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Book Review: pes/1


Book Review pes/1 By Roger Guaus, Juan Diego Valera and Daniel S. Alvarez Reviewed by Christopher J. Johnson pes/1 is a highly original anthology of Catalonian photographs. Its mission: to take three photographers and put them outside of their comfort zone. All three photographers have the habit of taking close range photographs in common; intimate photographs regardless of a wide array of preferred subject matter. The anthology is made up of three separate books grouped together in a strikingly designed (though somewhat frail) package.
pes/1. Photographs by Roger Guaus, Juan Diego Valera
and Daniel S. Alverez. Standard Books, 2013.
 
pes/1
Reviewed by Christopher J. Johnson

pes/1
Photographs by Roger Guaus, Juan Diego Valera and Daniel S. Alvarez.
Standard Books, 2013. 138 pp., 3 books, 46 pages each, black & white and color illustrations throughout, 6½x8½".


pes/1 is a highly original anthology of Catalonian photographs. Its mission: to take three photographers and put them outside of their comfort zone. All three photographers have the habit of taking close range photographs in common; intimate photographs regardless of a wide array of preferred subject matter. The anthology is made up of three separate books grouped together in a strikingly designed (though somewhat frail) package.

The first of the three books is Roger Guaus’ El Crelent (pes/1_01). Guaus’ assignment, photograph the mountain of Montserrat. Fairly loose criteria for a photographer whose style is to zoom in on the small and out of the way. Montserrat, as one might imagine, is for Guaus a lot to play with. The result is an intimate view of this little known geographical location. The people of Montserrat and their habitat make, through the photographer’s work, an entire world. Guaus shoots his photographs from hip level, making his photographs of interior spaces seem large in scale, the simplest interior takes on an immensity quite different from an eye level shot. What sets Guaus aside from the other photographers in the pes/1 collection is this very aspect; a dimension of almost childlike wonder is purveyed by these photographs. At hip level Montserrat becomes a place on a vaster scale, the equal (seemingly, just seemingly) of a vast metropolis.

pes/1. Photographs by Roger Guaus, Juan Diego Valera and Daniel S. Alverez. Standard Books, 2013.

pes/1_02 titled Bitacora features the work of Juan Diego Valera. Valera’s mission was the simplest of the three photographers: to shoot new work. The photographs contain something ominous, something like a world’s end. His portraiture is awkward; the moment at which the subject says, “hold on just a sec” is the exact moment in which Valera snaps his photo. Posing is out, composure is out and we are left with the transitional instant, the moment that is so easily forgotten wherein faces shift from one thought to the next, one action to the next. There is somehow the sense of tying one’s shoe mid action, the moment that captures neither the unlaced shoe, the action nor its completion. Interspersed with his photographs of people are vultures, wrecked and forgotten cars, security cameras, half opened doors, an octopus tentacle; the menacing and horror stricken, the lurking and carrion voyeur. Valera is a master of both life in motion and life, somehow, waiting to enact.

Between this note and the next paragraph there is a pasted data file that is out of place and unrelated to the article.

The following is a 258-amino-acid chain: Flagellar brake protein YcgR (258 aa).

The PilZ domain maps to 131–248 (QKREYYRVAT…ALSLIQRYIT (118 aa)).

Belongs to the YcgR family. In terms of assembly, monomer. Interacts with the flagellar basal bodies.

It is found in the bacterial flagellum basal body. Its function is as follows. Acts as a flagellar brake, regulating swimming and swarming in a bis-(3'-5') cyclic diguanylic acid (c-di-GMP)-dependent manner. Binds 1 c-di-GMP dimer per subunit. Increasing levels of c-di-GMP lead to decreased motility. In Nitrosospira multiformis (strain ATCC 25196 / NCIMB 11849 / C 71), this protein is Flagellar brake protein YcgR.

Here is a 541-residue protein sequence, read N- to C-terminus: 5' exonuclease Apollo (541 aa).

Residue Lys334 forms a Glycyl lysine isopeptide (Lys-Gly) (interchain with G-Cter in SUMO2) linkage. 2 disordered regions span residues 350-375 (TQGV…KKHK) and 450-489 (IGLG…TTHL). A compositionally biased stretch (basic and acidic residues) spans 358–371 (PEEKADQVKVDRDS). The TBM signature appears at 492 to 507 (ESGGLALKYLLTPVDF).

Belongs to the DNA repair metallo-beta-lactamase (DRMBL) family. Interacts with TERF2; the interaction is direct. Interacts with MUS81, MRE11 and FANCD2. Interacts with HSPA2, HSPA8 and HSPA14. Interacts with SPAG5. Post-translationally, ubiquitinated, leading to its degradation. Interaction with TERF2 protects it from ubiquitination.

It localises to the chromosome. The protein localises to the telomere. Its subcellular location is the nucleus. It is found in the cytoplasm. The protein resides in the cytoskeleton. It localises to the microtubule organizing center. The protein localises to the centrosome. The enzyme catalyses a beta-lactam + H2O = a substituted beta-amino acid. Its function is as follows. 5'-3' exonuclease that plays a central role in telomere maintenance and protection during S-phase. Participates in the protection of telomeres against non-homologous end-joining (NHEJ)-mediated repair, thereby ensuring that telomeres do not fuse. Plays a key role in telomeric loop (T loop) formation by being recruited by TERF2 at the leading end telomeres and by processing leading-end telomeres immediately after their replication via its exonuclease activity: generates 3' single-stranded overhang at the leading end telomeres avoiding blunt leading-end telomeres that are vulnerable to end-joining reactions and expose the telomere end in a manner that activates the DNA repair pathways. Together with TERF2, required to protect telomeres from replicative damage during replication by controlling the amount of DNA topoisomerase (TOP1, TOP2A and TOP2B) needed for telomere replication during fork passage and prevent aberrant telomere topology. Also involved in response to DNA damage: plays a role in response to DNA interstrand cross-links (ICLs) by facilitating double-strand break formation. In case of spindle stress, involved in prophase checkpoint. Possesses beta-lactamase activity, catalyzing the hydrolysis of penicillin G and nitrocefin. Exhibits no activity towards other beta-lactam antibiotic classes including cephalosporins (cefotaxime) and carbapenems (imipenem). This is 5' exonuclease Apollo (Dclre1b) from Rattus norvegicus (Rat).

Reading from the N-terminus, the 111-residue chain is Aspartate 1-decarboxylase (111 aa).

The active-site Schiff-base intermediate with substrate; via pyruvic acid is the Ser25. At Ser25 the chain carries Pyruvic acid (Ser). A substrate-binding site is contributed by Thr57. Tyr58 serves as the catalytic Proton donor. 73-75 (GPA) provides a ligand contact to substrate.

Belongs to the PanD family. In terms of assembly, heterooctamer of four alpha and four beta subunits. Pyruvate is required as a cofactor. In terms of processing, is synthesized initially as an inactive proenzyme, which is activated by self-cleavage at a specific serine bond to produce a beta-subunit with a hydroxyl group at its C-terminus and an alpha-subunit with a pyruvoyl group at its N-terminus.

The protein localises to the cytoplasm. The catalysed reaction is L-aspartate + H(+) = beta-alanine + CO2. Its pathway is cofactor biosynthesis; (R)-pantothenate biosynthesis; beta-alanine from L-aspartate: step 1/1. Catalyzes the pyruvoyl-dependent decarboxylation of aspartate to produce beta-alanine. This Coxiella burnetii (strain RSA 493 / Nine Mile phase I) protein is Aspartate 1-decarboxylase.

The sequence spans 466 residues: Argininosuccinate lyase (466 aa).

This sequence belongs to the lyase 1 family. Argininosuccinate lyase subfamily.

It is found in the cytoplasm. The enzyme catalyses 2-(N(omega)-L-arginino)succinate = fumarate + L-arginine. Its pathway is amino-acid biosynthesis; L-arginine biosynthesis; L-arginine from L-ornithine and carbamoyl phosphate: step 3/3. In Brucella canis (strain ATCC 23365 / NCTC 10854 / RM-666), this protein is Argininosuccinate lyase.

pes/1. Photographs by Roger Guaus, Juan Diego Valera and Daniel S. Alverez. Standard Books, 2013.

The final book in the pes/1 anthology is Daniel S. Alvarez’s Okuhe (pes/1_03). It is a photographic journal of the intimate through an exploration, largely, of the female form. “Okuhe,” the text informs us, “ is a [word] that means both ‘toward the inside’ and ‘for my wife.’” Alverez’s instructions were to move away from the impersonal and towards the intimate and this work is just that. There is an almost Nabokovian voyeurism to the work, an intimacy that is all cerebral; microscopically close and yet viewed through binoculars by a stranger in an attic window. Interspersed with the female form, streets, vistas and ephemeral trash such as potato chip bags and soda cans make a sort of stalker's catalogue. This all sounds ominous or a little creepy, but the effect is of devotion. The photographer is astonished at his subject and the effect is the intensely personal.

pes/1. Photographs by Roger Guaus, Juan Diego Valera and Daniel S. Alverez. Standard Books, 2013.

The presentation of the whole anthology is beautiful. Each book stands alone as an item, but is even more pleasing when the whole set is present. The only real drawback isn’t in the three books themselves, but in the cardboard sleeve that houses them. It has weak edges and by the time I received my copy it had already worn. That being said, this collection is of a high standard and I especially recommend it to anybody in the market to collect books with a handmade appeal. The text included is informative and also very well formatted so as to complete the books visual design.—CHRISTOPHER J. JOHNSON

CHRISTOPHER J. JOHNSON is originally from Madison Wisconsin. He came to Santa Fe in 2002 and graduated from the College of Santa Fe majoring in English with an emphasis in poetry. He is a freelance writer and reporter.

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